Grades of Olive Oils

Imported olive oil is available in four grades: Extra Virgin Olive Oil, Virgin Olive Oil, Olive Oil and Olive Pomace Oil. Extra virgin olive oils and virgin olive oils are from the first pressings with no heat or chemicals used in the process. They are the most flavorful and aromatic. Olive oil and olive pomace oil are the common names for a blend of refined olive oil and virgin olive oil. Blending gives the oil the flavor, aroma, color, and antioxidants of virgin olive oil.
As a general rule, cook with olive oil; season or drizzle with extra virgin after food is cooked. Store any olive oil in airtight containers away from light and at room temperature. Stored this way, olive oil will keep longer than all other edible oils, up to two years or longer. Storing in the refrigerator will cause olive oil to cloud, but this will disappear when the oil returns to room temperature.

Product care and storage

All olive oils are best kept and stored away from heat and light in a cool, dark place. If you have a place where you store wine, put your olive oil right beside it! Storing olive oil, then, above your stove or in the windowsill is not a good idea because air, heat, and light will turn the oil rancid.
Unlike wine, olive oil doesn’t get better with age, but worse. The best oils are consumed rapidly. If stored well, in a cool, dry, dark place in the appropriate container, your oil will keep for years. It will taste the best, however, in the first year of consumption (especially the first couple of months). If you store your oil in the refrigerator, it will retain its flavor but become cloudy.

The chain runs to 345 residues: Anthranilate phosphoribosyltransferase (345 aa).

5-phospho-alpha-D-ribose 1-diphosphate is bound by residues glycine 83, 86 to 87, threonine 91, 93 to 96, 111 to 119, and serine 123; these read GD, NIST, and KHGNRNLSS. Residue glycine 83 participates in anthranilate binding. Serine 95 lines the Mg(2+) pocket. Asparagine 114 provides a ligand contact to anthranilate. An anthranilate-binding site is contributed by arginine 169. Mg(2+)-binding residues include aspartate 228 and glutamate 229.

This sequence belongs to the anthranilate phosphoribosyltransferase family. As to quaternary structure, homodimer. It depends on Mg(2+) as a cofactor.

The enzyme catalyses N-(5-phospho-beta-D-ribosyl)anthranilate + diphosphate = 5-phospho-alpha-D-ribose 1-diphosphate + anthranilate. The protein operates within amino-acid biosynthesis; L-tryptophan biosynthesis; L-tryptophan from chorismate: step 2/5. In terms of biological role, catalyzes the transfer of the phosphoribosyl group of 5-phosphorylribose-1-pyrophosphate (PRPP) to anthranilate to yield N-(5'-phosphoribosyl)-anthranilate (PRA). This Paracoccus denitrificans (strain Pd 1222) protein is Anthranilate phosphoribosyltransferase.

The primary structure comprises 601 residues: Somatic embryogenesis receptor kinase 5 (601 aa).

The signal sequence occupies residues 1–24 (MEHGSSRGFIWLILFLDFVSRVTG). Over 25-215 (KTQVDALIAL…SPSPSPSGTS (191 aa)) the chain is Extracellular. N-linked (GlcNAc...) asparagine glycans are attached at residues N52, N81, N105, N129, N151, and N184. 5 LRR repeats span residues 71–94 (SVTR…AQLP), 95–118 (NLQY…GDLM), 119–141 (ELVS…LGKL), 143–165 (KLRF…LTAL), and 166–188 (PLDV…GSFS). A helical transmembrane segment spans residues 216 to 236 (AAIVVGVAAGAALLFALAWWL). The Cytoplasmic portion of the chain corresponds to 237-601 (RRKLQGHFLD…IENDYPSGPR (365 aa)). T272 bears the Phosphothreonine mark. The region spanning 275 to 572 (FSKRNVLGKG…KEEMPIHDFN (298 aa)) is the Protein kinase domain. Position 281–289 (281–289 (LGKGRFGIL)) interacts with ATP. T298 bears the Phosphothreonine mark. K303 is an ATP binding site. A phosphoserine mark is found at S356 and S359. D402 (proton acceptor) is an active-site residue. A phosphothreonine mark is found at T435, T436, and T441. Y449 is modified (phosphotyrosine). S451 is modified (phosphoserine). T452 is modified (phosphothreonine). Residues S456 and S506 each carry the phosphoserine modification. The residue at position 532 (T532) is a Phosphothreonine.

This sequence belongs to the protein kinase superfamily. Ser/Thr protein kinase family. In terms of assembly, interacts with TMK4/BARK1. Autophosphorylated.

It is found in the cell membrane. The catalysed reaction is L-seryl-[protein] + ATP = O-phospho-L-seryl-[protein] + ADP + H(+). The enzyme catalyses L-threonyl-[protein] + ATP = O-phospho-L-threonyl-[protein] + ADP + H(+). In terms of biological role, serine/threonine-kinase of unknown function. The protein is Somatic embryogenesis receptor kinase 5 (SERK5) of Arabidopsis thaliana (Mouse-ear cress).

To serve, bring the oil out and let it warm slowly to room temperature. The clouds should go away. It’s important to remember that olive oil is best used quickly after opening. A good way to purchase it is to purchase in small amounts or, if you purchase the oil in big drums, share with friends and family, dividing the oil up.

Cooking With Olive Oil

When a recipe calls for olive oil - how do you know what kind to use? Let your own taste preferences be your guide...but temper it by the end result you want. As a general rule, cook with Olive Oil; season or drizzle with Extra Virgin after food is cooked. Light and delicate dishes like poached or sautéed fish, chicken or veal, or perhaps mild-flavored soups, may be better served by a milder, less fruity olive oil.
Full-flavored robust dishes such as hearty stews, soups, or tomato-based sauces welcome a more fruity, flavorful olive oil, as do steamed vegetables and salads.
For roasted, barbecued and braised dishes which require high or prolonged's probably best to use Olive Oil because it contains less of the volatile compounds that evaporate with heat and "perfume" your kitchen. Equally important, it has the same health benefits as Virgin Olive Oils. And lest you forget - it's less expensive.